The etymology of dialect words is an obsession for English language enthusiasts. And thanks to Google NGram, Google Books, Google Scholar and other Google-related tools, it’s never been easier for laymen to research the origins of slang. But the question of when (and how) dialect words disappear from the lexicon remains a difficult question to answer.
Not just anonymous words indiscriminately scraped from the worldwide web, but good quality human translations from trusted sources, from government bodies and institutions, from companies large and small and from professional translators.
What could we do with it? We could transform the translation industry! Here is how we do it:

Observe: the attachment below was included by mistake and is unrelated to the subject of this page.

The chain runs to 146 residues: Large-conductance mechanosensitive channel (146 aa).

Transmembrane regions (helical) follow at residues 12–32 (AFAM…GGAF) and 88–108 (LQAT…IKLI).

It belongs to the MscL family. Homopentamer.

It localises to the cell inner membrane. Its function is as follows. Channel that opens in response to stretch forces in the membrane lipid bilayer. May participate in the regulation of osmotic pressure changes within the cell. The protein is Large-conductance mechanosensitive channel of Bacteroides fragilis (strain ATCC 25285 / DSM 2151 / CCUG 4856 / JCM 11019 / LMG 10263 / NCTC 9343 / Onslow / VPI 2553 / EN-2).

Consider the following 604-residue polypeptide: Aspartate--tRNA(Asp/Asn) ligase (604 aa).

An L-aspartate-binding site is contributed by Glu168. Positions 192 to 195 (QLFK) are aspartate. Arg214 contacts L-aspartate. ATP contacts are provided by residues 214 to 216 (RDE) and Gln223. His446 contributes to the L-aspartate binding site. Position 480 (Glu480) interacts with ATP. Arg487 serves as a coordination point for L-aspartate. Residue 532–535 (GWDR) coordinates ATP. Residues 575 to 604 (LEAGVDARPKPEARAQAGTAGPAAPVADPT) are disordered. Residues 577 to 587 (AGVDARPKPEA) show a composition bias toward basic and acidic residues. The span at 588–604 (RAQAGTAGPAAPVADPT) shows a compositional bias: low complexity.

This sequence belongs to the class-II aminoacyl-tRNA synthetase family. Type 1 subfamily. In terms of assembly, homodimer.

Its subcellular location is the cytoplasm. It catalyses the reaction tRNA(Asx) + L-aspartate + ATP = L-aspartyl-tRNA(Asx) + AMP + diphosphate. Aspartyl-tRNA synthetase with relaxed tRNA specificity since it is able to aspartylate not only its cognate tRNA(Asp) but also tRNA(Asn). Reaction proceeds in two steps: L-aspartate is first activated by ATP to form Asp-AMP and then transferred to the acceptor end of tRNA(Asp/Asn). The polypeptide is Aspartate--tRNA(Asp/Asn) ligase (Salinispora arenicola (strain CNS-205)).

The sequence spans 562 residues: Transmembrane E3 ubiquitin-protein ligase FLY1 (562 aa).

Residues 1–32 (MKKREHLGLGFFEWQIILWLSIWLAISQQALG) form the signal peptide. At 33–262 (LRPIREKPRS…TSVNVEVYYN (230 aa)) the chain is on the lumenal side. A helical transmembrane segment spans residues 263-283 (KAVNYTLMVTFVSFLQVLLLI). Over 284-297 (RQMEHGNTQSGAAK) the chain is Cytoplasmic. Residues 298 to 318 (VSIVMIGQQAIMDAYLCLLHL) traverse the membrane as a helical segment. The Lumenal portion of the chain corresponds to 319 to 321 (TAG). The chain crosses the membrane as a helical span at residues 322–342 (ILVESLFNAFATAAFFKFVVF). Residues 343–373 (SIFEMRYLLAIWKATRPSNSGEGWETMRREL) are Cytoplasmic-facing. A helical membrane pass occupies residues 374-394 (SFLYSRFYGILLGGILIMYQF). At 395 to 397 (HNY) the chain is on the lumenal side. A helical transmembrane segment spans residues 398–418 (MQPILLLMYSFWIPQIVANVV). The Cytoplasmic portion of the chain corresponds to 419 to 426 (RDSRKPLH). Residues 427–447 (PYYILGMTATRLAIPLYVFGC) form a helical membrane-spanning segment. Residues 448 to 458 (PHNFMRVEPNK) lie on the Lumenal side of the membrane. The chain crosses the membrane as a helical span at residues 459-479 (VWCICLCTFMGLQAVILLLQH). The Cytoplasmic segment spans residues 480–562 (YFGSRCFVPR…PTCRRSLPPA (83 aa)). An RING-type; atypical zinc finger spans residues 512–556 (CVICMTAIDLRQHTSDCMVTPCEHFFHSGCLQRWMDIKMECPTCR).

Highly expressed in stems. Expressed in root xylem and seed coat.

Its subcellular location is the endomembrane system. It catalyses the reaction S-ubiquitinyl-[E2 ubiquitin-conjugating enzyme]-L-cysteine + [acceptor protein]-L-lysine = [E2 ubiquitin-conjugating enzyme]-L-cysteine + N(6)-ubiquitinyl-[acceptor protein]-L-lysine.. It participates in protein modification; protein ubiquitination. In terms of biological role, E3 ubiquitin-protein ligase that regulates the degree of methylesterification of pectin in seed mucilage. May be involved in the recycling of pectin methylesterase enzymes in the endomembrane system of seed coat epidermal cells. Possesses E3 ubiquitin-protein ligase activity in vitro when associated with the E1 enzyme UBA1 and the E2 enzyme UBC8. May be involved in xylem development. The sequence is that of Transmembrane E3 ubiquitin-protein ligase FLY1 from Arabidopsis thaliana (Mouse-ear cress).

If you think that the three primary colors are red, blue, and yellow (or green), might you be looking at color through a culturally conditioned and incomplete lense? On the Language Hat blog is a post with a listing of some websites on the language of color (including this table at Omniglot), and the comment boxes include interesting points including this one by Maidhc:
Una semana después de que el gran acontecimiento de la traducción audiovisual se celebrase, consigo encontrar un ratito para explicaros la experiencia. Como muchos sabréis, presenté una ponencia sobre localización de videojuegos y calidad (una versión nueva de la que presenté en Barcelona en diciembre y que ya os empecé a explicar hace unos meses), así que, para mí, fue aún más especial.